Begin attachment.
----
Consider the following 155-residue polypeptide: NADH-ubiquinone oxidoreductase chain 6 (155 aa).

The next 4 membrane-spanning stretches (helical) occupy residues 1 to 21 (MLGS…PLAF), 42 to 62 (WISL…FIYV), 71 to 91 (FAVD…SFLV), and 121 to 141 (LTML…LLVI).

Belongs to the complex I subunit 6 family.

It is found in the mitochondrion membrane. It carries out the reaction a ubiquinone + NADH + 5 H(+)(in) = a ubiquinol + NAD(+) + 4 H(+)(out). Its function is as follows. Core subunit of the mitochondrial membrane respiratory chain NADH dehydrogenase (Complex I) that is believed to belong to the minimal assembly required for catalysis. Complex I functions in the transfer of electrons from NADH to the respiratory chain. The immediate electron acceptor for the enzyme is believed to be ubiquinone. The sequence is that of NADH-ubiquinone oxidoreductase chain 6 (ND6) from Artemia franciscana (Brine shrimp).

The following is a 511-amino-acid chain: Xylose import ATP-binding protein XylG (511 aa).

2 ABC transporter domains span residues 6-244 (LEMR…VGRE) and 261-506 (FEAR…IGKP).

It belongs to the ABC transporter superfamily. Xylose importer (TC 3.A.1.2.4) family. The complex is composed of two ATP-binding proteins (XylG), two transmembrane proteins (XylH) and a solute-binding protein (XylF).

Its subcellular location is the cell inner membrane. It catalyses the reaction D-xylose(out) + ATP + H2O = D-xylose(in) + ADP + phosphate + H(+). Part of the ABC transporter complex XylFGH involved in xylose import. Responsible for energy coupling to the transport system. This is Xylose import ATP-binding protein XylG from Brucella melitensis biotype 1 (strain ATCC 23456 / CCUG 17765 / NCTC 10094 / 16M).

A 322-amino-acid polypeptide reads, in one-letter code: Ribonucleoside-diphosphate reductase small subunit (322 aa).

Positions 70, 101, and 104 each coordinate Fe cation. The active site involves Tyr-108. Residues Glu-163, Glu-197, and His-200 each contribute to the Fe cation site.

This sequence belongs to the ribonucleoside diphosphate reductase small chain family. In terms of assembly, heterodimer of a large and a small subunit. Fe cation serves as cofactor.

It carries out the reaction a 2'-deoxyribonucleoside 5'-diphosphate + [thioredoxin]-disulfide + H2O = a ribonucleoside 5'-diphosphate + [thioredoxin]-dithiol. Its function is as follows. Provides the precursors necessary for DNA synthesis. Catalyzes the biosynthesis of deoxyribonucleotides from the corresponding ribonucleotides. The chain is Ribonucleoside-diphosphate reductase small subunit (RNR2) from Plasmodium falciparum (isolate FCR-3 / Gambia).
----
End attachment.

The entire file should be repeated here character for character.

Consider the following 155-residue polypeptide: NADH-ubiquinone oxidoreductase chain 6 (155 aa).

The next 4 membrane-spanning stretches (helical) occupy residues 1 to 21 (MLGS…PLAF), 42 to 62 (WISL…FIYV), 71 to 91 (FAVD…SFLV), and 121 to 141 (LTML…LLVI).

Belongs to the complex I subunit 6 family.

It is found in the mitochondrion membrane. It carries out the reaction a ubiquinone + NADH + 5 H(+)(in) = a ubiquinol + NAD(+) + 4 H(+)(out). Its function is as follows. Core subunit of the mitochondrial membrane respiratory chain NADH dehydrogenase (Complex I) that is believed to belong to the minimal assembly required for catalysis. Complex I functions in the transfer of electrons from NADH to the respiratory chain. The immediate electron acceptor for the enzyme is believed to be ubiquinone. The sequence is that of NADH-ubiquinone oxidoreductase chain 6 (ND6) from Artemia franciscana (Brine shrimp).

The following is a 511-amino-acid chain: Xylose import ATP-binding protein XylG (511 aa).

2 ABC transporter domains span residues 6-244 (LEMR…VGRE) and 261-506 (FEAR…IGKP).

It belongs to the ABC transporter superfamily. Xylose importer (TC 3.A.1.2.4) family. The complex is composed of two ATP-binding proteins (XylG), two transmembrane proteins (XylH) and a solute-binding protein (XylF).

Its subcellular location is the cell inner membrane. It catalyses the reaction D-xylose(out) + ATP + H2O = D-xylose(in) + ADP + phosphate + H(+). Part of the ABC transporter complex XylFGH involved in xylose import. Responsible for energy coupling to the transport system. This is Xylose import ATP-binding protein XylG from Brucella melitensis biotype 1 (strain ATCC 23456 / CCUG 17765 / NCTC 10094 / 16M).

A 322-amino-acid polypeptide reads, in one-letter code: Ribonucleoside-diphosphate reductase small subunit (322 aa).

Positions 70, 101, and 104 each coordinate Fe cation. The active site involves Tyr-108. Residues Glu-163, Glu-197, and His-200 each contribute to the Fe cation site.

This sequence belongs to the ribonucleoside diphosphate reductase small chain family. In terms of assembly, heterodimer of a large and a small subunit. Fe cation serves as cofactor.

It carries out the reaction a 2'-deoxyribonucleoside 5'-diphosphate + [thioredoxin]-disulfide + H2O = a ribonucleoside 5'-diphosphate + [thioredoxin]-dithiol. Its function is as follows. Provides the precursors necessary for DNA synthesis. Catalyzes the biosynthesis of deoxyribonucleotides from the corresponding ribonucleotides. The chain is Ribonucleoside-diphosphate reductase small subunit (RNR2) from Plasmodium falciparum (isolate FCR-3 / Gambia).